Step by Step: The Archival Process, Part 3

County of Marquette Commission Minutes Finding Aid

A sample finding aid

Now that the material’s mold and dust have been taken care of in the accession stage, it is safe to move on to the third step: processing. “Processing”, in the archival world, means an in depth arrangement and detailed description of a collection.  The material is sorted into specifically labeled folders and grouped accordingly into boxes, all acid free of course.

Jaime Ganzel is the NMU Archive’s official Arrangement and Description Specialist. She is responsible for processing of all our incoming collections.  When Jaime is given a collection, she starts the long term preservation work. She goes through every document and newspaper clipping and makes reproductions of any damaged pieces or items that have limited longevity that may have been missed in the prior stage.

Once the material is neatly organized and all packed up, she creates a Finding Aid, which is a final report containing all of the information about the collection. The Finding Aid includes a summary of the collection identifying what form the collection is in (such as audio, manuscript, volumes, etc.), a biographical note about the person or organization from which it came, and scope and content note which gives a brief description of what the collection contains. It also has a “related materials” section as well as a complete collection inventory. The information is then entered into our data base and the Finding Aid is posted online so that the collection is searchable by Archives employees and the public.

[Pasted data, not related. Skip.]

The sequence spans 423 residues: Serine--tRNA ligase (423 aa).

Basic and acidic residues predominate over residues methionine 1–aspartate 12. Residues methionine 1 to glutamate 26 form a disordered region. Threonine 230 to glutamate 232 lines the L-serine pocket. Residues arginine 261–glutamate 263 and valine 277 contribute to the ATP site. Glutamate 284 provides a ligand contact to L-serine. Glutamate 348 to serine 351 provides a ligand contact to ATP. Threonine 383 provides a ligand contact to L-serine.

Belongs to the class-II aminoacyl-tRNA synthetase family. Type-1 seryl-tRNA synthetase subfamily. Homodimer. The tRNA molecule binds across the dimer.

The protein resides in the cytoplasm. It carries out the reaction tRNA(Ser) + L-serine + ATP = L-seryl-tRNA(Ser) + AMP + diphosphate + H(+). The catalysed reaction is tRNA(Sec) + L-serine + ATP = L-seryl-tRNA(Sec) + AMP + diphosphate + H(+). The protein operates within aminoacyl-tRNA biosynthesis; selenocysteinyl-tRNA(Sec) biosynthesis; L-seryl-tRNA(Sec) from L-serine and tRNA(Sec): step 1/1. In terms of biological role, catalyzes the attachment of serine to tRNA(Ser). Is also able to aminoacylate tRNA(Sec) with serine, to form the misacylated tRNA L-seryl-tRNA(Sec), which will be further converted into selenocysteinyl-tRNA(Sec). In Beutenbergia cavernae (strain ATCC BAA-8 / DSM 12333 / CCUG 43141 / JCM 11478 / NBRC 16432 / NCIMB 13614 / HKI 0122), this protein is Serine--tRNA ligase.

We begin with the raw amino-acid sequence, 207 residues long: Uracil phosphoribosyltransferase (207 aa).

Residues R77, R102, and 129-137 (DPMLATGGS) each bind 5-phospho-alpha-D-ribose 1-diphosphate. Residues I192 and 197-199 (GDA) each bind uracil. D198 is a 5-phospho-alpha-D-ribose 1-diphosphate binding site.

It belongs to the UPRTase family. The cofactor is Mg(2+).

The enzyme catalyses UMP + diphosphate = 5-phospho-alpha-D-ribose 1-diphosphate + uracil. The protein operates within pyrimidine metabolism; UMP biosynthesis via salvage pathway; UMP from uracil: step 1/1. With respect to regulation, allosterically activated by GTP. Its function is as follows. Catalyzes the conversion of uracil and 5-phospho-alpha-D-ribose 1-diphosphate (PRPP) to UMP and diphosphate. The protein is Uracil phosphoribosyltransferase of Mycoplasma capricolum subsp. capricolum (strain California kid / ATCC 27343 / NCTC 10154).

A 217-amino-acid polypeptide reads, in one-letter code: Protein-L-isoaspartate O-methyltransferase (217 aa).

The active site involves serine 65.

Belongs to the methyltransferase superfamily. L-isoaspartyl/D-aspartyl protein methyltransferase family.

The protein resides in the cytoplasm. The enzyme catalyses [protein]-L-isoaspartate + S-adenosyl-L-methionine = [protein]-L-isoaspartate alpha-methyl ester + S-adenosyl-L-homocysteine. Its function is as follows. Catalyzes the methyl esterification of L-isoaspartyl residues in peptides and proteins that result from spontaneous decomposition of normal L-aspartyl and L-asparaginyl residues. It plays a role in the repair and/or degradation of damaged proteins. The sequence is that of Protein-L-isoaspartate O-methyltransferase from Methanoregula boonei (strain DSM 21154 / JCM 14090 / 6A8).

Many of the online resources, such as finding aids and project websites, are managed by Olivia Ernst, the current Senior Student Assistant and Digital Resources and Technology Coordinator. Some of the larger, more heavily accessed collections (such as the Cleveland Cliffs Iron Company Records) have been digitized, and custom websites were built in order to increase accessibility. Designing, linking digital objects to finding aids, and troubleshooting a custom website is a long process, but in the end it allows patrons around the world (some of our websites have been accessed in places like Thailand) to view the materials from our small Archives.

Editing HTML in WinSCP

Behind the Scenes: A sampling of the HTML for one of our project websites, and the SFTP client used.

Nowadays, most of the digital resources management is done through NMU’s Drupal-based content management system.  This allows for quick fixes for broken links, as well as an easy way to keep the front page up to date and exciting. If you ever notice an error on one of our websites, send an email to– we want to have the most accurate and user friendly websites possible!

That’s it folks, we’ve reached the end of the archival management cycle. Hopefully the Archives is less of a mysterious place now. We hope to help you on your research endeavors soon!

Prepared by Savannah Mallo and Olivia Ernst.


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